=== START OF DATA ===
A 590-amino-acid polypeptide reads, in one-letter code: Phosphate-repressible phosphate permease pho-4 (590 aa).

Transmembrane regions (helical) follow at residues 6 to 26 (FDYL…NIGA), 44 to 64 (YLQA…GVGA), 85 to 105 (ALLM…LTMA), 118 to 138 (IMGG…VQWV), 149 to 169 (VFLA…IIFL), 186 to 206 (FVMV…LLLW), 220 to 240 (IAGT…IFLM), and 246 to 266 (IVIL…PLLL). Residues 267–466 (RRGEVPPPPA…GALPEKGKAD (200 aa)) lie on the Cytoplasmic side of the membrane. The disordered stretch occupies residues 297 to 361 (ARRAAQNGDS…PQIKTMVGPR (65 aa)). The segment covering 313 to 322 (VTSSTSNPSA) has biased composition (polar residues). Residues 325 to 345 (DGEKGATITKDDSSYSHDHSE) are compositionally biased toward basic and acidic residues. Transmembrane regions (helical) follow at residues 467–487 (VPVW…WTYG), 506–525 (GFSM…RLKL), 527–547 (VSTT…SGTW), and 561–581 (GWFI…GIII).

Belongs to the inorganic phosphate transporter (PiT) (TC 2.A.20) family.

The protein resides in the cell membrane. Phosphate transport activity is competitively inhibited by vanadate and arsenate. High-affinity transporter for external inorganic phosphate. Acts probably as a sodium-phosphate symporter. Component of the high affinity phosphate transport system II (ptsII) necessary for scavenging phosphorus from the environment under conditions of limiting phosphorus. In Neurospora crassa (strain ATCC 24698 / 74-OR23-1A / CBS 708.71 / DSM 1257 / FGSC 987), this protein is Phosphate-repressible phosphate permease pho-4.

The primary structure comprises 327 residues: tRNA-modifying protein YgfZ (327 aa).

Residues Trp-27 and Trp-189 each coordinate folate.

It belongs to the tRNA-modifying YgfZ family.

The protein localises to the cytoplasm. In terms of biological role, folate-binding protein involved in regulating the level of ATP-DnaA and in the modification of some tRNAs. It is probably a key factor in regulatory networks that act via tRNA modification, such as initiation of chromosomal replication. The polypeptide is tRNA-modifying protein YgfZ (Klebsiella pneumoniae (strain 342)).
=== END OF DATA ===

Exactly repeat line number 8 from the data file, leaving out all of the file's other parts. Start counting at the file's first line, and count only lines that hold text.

The protein localises to the cytoplasm. In terms of biological role, folate-binding protein involved in regulating the level of ATP-DnaA and in the modification of some tRNAs. It is probably a key factor in regulatory networks that act via tRNA modification, such as initiation of chromosomal replication. The polypeptide is tRNA-modifying protein YgfZ (Klebsiella pneumoniae (strain 342)).